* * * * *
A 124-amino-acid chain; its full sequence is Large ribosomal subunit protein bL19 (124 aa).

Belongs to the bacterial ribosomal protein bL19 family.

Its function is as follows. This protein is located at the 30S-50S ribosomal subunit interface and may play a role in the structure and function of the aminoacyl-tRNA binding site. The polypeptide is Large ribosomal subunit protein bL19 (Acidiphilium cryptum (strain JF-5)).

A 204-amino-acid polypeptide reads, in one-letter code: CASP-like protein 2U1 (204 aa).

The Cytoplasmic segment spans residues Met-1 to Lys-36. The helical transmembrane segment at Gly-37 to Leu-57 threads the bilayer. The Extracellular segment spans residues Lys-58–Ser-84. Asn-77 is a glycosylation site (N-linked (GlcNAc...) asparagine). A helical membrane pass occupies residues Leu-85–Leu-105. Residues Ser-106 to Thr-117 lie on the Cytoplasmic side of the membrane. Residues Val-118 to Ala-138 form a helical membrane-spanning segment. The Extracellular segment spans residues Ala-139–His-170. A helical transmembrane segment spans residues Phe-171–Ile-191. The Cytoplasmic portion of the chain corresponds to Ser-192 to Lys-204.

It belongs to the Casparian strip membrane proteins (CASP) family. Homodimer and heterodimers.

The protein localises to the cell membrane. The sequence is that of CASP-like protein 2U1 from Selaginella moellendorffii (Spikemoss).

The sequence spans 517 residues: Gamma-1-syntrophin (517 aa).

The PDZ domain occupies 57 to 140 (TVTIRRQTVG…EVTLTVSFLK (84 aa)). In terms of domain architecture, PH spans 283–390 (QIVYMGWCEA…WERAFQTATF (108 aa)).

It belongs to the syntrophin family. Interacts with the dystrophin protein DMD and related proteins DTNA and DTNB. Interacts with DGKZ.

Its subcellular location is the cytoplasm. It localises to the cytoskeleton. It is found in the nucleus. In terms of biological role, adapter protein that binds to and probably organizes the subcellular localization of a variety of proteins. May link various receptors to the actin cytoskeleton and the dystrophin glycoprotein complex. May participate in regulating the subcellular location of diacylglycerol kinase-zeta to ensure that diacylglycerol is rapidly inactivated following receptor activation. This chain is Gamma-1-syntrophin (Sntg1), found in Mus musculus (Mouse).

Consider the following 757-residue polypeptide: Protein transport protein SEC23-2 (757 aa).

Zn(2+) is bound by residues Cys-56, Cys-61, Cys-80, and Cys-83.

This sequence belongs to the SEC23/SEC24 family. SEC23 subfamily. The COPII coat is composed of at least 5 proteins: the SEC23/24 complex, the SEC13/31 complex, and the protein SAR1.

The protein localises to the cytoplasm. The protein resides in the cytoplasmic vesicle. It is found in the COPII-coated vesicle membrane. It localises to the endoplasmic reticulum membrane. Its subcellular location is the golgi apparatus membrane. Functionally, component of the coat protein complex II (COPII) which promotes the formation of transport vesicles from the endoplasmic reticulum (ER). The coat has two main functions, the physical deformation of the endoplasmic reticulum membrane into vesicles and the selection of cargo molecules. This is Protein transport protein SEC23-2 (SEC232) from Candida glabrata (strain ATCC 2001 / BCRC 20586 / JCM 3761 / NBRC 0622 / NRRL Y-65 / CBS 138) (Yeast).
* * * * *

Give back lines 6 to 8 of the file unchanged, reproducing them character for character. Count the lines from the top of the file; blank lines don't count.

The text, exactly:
It belongs to the Casparian strip membrane proteins (CASP) family. Homodimer and heterodimers.

The protein localises to the cell membrane. The sequence is that of CASP-like protein 2U1 from Selaginella moellendorffii (Spikemoss).

The sequence spans 517 residues: Gamma-1-syntrophin (517 aa).